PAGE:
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BFCSA: The housing bust and why it's likely to continue - Ian Verrender

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The housing bust and why it's likely to continue

ABC News 15 April 2019

Ian Verrender Business Editor  


That's the problem with tearaway booms.

The more exaggerated the run-up, the greater the pain when the inevitable decline kicks in.

Australian housing prices have been unwinding at a serious clip now for close to a year and a half, led by the cities that kicked off the boom, Sydney and Melbourne.

Suddenly, what previously was brushed aside as a healthy correction, now has regulators and policy makers, including the Reserve Bank, concerned.

While the declines so far are yet to present a threat to the broader economy, they are unlikely to be contained. Even normally cool heads are predicting a continuation of the great Aussie housing market unwind for at least the rest of this year.

The problem now is that the fundamentals driving the slide cannot easily be altered. An interest rate cut may ease the pain but won't cure the affliction.

That's because the housing market is being undermined by two potent forces; much tighter credit conditions and a looming supply glut.

Credit crunch here to stay

Plenty of pundits have called on the banks to just open the cash spigots and let it rip, just like before. Or put another way, return to the days of irresponsible lending.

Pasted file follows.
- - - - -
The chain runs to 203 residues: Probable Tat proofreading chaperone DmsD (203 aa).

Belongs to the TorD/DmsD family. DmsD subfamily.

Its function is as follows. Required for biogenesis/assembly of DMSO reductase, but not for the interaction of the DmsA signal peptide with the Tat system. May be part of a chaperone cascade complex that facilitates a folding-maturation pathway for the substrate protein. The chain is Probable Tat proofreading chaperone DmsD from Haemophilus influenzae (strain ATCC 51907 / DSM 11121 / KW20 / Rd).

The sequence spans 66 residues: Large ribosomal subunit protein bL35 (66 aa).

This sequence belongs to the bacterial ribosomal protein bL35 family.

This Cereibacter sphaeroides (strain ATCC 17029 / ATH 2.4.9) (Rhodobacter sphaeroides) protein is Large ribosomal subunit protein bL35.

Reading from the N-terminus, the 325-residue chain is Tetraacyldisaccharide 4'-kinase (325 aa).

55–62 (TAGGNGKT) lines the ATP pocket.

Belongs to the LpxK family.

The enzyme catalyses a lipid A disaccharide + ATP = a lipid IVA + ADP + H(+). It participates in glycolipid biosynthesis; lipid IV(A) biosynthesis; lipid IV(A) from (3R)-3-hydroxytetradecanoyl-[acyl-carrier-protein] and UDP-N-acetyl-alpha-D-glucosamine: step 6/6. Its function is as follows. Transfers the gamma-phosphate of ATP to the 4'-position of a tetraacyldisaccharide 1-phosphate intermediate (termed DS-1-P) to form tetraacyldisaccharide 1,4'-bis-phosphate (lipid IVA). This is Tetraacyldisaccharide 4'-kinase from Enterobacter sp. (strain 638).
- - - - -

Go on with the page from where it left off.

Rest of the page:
There's no denying would-be buyers no longer have access to easy cash. If they can get a loan, they can't raise the kind of cash they once could. These days, banks rigorously test potential borrowers' capacity to service a loan, as they should have done all along. That's not going to change, at least not any time soon.

Less cash to splash directly affects prices, and the tighter credit conditions are far and away the biggest weight on the market.

Even the removal of two key lending restrictions by the banking regulator late last year have failed to fire up demand from investors.

Clearly, regulators are getting nervous. On Friday, the Reserve Bank cast aside its longstanding "she'll be right" attitude with a laundry list of worries about the local economy; many of them sheeted back to the state of our real estate.

In particular, it's worried the price declines have tipped many borrowers into what's known as negative equity. That's when your mortgage is greater than the value of your home. And that becomes an issue if you lose your job and can't maintain the repayments. Banks end up taking losses and credit becomes even tighter.

Nationally, it's not really a problem. But if you break it down on a regional basis, Queensland is a concern and Western Australia, where property prices have been in decline for years, is quite a worry.  INFOGRAPHIC: A bar graph showing loans in negative equity in different states and territories. (Supplied: ABS/RBA)

The looming glut

One of the RBA's biggest concerns was the large number of new apartments about to hit the market, especially in Sydney.